ChemWeb Newsletter

Not a subscriber? Join now.October 4, 2005


In this issue The Alchemist covers water-repellent water, electronic pinball, and how smart concrete could save the levees. Also this week, a skin cancer pro-drug that exploits cancer cell chemistry to reduce side effects and a mercurial catch-22 for New Yorkers.

British scientists have developed a new class of pro-drug for treating skin cancer that might avoid the side effects of conventional treatments. Helen Osborn of Reading University says that the pro-drugs have lower overall toxicity because the cytotoxic drug itself is released only in the vicinity of malignant melanoma cells. The key to the new approach lies in exploiting the presence of high levels of the enzyme tyrosinase in melanoma cells. The enzyme is almost absent from other cells. The pro-drug is comprised the cytotoxic agent and a side-group that deactivates it. The enzyme removes the side-group exposing the cancer cell to the drug.

It is a classic catch-22: dredge mercury contaminated sediment from shipping channels and stabilize it prior to landfill but produce emissions on land despite stabilization or leave the sediment in situ and suffer marine emissions. That's the quandary facing environmental scientists after research by John Reinfelder of Rutgers University showed that even sediment mixed with cement prior to landfill releases mercury into the environment. Reinfelder studied the fate of mercury in sediments sent to landfill from shipping channels leading into the harbors in New Jersey and New York. "Our preliminary laboratory flux chamber results suggest that photochemistry is critical to mercury flux from both stabilized and unstabilized sediments," says Reinfelder.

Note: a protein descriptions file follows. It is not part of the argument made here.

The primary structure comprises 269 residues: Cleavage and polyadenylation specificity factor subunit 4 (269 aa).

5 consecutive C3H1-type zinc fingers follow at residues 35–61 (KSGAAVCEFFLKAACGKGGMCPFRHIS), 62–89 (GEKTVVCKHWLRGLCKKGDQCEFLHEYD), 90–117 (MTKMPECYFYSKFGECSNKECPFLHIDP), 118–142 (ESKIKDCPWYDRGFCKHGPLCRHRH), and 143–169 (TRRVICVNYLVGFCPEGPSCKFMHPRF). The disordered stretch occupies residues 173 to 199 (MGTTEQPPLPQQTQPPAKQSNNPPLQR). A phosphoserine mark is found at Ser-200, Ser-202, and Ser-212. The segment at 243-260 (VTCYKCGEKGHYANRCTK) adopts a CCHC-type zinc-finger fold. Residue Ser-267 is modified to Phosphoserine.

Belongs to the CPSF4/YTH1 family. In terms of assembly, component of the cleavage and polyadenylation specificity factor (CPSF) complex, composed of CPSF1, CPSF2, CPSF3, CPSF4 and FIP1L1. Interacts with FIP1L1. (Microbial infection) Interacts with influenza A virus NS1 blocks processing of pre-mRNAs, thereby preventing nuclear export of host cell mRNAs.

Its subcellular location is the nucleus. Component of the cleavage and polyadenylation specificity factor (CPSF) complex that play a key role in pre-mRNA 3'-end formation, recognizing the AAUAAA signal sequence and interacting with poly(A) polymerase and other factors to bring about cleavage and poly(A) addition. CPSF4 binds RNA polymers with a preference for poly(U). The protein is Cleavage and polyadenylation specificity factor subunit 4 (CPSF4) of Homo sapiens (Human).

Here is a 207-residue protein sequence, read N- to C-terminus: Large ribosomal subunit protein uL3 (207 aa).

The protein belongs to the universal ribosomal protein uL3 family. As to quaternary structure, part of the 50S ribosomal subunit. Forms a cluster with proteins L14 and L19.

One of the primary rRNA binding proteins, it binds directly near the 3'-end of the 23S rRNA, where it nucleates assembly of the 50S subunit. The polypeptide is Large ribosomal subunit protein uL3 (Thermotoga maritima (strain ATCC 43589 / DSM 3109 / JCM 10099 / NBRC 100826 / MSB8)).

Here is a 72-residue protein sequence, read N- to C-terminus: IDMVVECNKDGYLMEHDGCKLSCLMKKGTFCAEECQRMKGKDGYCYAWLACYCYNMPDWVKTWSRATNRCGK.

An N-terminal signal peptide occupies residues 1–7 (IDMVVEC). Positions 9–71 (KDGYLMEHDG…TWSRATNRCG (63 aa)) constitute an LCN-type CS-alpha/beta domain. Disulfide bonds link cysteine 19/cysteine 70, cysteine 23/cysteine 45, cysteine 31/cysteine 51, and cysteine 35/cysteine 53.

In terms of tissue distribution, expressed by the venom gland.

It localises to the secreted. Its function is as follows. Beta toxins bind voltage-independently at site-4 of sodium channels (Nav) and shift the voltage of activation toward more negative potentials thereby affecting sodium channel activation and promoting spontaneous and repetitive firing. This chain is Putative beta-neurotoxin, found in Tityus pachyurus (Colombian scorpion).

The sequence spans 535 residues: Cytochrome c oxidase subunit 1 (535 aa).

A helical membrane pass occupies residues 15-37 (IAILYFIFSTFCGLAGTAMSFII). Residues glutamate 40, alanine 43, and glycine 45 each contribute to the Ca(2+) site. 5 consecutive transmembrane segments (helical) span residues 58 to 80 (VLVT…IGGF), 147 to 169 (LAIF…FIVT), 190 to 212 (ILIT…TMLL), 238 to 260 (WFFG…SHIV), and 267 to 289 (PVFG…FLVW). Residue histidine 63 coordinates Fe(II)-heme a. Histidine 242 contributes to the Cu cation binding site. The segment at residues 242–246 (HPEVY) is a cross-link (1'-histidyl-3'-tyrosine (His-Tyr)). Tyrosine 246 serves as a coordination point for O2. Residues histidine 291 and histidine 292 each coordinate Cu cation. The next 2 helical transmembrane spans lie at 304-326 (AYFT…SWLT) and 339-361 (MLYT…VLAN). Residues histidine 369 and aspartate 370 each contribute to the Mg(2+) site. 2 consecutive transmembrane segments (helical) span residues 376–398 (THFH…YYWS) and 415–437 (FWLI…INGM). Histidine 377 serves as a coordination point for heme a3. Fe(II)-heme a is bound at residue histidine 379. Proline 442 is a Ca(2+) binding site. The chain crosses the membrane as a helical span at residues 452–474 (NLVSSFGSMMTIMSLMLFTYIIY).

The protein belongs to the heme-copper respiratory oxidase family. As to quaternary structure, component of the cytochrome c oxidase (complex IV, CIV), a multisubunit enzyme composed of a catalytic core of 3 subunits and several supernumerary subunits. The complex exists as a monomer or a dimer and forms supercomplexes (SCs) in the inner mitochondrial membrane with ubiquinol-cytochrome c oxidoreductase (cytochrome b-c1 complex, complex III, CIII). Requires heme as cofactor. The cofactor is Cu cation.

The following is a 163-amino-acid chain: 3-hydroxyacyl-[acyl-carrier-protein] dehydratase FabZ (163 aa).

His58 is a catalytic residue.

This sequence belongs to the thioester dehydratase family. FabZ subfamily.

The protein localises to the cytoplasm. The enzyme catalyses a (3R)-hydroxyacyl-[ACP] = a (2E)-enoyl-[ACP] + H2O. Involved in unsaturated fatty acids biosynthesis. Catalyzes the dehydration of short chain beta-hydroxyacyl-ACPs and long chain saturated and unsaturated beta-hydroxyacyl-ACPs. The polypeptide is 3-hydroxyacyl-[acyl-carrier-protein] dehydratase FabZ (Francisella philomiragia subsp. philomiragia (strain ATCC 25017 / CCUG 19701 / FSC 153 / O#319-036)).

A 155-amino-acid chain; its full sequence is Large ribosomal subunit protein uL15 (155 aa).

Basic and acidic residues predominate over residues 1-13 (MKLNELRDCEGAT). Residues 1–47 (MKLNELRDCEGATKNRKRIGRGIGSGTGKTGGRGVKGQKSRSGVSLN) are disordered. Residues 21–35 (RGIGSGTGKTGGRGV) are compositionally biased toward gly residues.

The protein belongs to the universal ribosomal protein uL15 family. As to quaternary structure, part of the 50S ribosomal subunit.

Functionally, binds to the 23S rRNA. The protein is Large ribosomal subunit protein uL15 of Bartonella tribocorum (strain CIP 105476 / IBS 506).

Scientists at Pacific Northwest National Laboratory have discovered that a monolayer of water molecules sitting on a platinum substrate, behaves like a hydrophobic material and as such is a poor template for the growth of ice crystallites. Greg Kimmel and his colleagues demonstrated that at 60 Kelvin, water itself can become water repellent. The study could have important implications for researchers investigating the seeding of clouds, where ice is nucleated on particles in the atmosphere. The hydrophobic behavior of the water monolayer is explained by the way water molecules bond to the platinum and "ball up", precluding bonding to additional incident molecules.

A team of Ohio University and Brazilian physicists have discovered what happens when two molecules are held between electrodes. Molecular vibrations and strong electronic interactions, it seems, produce unexpected "transport channels" through which electrons can move. Electrons rattle through the molecules like a pinball, leaving all bells ringing (atoms moving). The team has found they can trap the electronic pinball momentarily in the molecule. This finding could take science another small step towards the realm of molecular electronics by allowing researchers to make transmission through molecular "wires" more efficient.

Smart concrete containing short carbon fibers can "detect" stress and tiny deformations in any structure from which it is built, according to its inventor Deborah Chung of the University of Buffalo. She says, the time is ripe for engineers to exploit this property in building flood defences and other structures that face potentially devastating stress from hurricanes and earthquakes. The presence of the carbon fibers means that the electrical resistance of the material can be monitoring by external metering to provide and early warning of imminent material failure.